His father gives him an old hunting coat –
scarlet, moth-eaten, the one he used
when he was ringmaster one summer.
Our son assembles his outfit –
a girlfriend bends, narrows her eyes
to apply makeup to his upturned face.
She kohls his eyes, lengthens lashes,
burnishes his lips cinnabar, finally sprays
to rust-redden his hair, already gelled wild.
He stands to adjust flame ears,
pulls on the geranium jacket.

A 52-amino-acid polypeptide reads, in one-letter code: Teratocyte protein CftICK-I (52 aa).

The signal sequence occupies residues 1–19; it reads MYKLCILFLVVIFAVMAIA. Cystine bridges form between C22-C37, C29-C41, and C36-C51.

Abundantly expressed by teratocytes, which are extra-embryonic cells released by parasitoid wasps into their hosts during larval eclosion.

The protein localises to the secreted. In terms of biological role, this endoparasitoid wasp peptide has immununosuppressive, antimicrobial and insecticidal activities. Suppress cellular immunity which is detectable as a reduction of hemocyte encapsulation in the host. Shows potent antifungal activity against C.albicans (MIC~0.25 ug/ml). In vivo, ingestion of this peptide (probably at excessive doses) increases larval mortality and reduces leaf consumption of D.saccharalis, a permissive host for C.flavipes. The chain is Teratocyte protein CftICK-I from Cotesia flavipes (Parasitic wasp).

In the autumn, having left home, he rings,
he says out on the dark road, he can see a fox –
there, there right in front of him,
as if I can see, as if I am with him.
He asks how it is now.
I say fine. It is time to let go,
so these reassurances
that all is well,
while under it
a vixen finds her den empty,
cubs gone – left or taken
the heart cannot tell the difference.
poem and photograph Rose Cook